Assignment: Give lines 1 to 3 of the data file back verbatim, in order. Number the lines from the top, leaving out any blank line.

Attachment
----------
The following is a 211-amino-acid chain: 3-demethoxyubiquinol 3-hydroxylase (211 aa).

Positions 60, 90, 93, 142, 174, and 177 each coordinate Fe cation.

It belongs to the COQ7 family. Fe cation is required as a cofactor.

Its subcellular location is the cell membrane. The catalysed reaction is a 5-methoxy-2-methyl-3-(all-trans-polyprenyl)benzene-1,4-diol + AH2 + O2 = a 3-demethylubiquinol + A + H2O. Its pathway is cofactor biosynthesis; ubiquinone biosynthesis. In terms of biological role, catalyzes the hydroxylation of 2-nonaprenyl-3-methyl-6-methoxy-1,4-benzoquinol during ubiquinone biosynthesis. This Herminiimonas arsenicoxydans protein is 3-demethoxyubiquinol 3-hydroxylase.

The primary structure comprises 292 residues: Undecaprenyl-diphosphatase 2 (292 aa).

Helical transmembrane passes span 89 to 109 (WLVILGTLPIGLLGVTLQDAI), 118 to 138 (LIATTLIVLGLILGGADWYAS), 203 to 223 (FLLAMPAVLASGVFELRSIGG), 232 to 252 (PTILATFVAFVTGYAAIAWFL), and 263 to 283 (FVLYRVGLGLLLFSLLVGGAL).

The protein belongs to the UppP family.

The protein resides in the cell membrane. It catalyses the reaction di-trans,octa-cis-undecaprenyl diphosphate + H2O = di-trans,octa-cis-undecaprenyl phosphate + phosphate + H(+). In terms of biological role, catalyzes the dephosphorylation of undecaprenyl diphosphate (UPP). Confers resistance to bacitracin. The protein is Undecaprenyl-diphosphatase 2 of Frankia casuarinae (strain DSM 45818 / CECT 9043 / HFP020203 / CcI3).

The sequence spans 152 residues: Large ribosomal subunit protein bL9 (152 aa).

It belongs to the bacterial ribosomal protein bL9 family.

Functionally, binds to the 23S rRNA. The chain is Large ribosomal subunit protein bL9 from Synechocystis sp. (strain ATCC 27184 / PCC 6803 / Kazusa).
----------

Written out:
The following is a 211-amino-acid chain: 3-demethoxyubiquinol 3-hydroxylase (211 aa).

Positions 60, 90, 93, 142, 174, and 177 each coordinate Fe cation.

It belongs to the COQ7 family. Fe cation is required as a cofactor.